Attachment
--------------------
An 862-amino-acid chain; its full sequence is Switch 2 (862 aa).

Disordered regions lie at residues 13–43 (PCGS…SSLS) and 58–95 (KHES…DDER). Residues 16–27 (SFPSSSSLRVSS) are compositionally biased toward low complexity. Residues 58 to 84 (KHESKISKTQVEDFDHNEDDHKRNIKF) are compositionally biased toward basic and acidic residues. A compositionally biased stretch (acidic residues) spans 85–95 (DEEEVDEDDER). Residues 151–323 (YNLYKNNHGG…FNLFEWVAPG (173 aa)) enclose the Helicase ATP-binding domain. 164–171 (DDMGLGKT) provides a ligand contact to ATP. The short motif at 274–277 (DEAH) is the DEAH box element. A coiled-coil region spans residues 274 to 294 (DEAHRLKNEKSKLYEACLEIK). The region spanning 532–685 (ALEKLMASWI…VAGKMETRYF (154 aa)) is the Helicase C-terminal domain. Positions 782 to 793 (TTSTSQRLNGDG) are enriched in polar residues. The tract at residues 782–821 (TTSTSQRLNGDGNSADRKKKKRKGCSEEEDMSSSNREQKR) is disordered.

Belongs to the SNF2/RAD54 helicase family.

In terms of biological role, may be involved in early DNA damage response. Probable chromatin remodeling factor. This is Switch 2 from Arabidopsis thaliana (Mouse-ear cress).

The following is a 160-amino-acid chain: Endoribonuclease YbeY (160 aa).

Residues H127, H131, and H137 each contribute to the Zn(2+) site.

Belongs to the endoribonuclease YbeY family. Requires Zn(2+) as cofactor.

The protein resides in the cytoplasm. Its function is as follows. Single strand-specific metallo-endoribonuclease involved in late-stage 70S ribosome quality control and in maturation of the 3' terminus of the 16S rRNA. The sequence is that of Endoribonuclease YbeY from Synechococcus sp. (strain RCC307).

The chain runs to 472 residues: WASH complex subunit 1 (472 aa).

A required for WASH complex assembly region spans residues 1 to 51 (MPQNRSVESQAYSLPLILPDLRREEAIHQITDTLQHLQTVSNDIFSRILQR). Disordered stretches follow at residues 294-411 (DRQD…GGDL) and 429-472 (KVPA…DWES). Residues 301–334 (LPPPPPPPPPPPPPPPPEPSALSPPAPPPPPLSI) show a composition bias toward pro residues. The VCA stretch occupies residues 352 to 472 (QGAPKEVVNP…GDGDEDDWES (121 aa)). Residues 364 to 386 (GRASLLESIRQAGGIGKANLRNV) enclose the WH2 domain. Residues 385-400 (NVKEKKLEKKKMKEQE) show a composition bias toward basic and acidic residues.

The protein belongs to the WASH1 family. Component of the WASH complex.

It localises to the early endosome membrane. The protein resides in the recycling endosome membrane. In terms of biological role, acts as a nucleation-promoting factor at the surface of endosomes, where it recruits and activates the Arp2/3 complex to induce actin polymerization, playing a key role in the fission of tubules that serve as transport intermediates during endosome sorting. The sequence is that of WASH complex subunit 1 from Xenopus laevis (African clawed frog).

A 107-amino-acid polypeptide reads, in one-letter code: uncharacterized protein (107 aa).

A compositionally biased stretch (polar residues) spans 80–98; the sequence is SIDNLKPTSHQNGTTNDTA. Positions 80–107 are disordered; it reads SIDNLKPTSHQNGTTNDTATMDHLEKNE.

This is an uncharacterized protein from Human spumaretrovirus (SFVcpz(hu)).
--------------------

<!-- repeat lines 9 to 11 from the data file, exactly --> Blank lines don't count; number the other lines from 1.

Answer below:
The chain runs to 472 residues: WASH complex subunit 1 (472 aa).

A required for WASH complex assembly region spans residues 1 to 51 (MPQNRSVESQAYSLPLILPDLRREEAIHQITDTLQHLQTVSNDIFSRILQR). Disordered stretches follow at residues 294-411 (DRQD…GGDL) and 429-472 (KVPA…DWES). Residues 301–334 (LPPPPPPPPPPPPPPPPEPSALSPPAPPPPPLSI) show a composition bias toward pro residues. The VCA stretch occupies residues 352 to 472 (QGAPKEVVNP…GDGDEDDWES (121 aa)). Residues 364 to 386 (GRASLLESIRQAGGIGKANLRNV) enclose the WH2 domain. Residues 385-400 (NVKEKKLEKKKMKEQE) show a composition bias toward basic and acidic residues.

The protein belongs to the WASH1 family. Component of the WASH complex.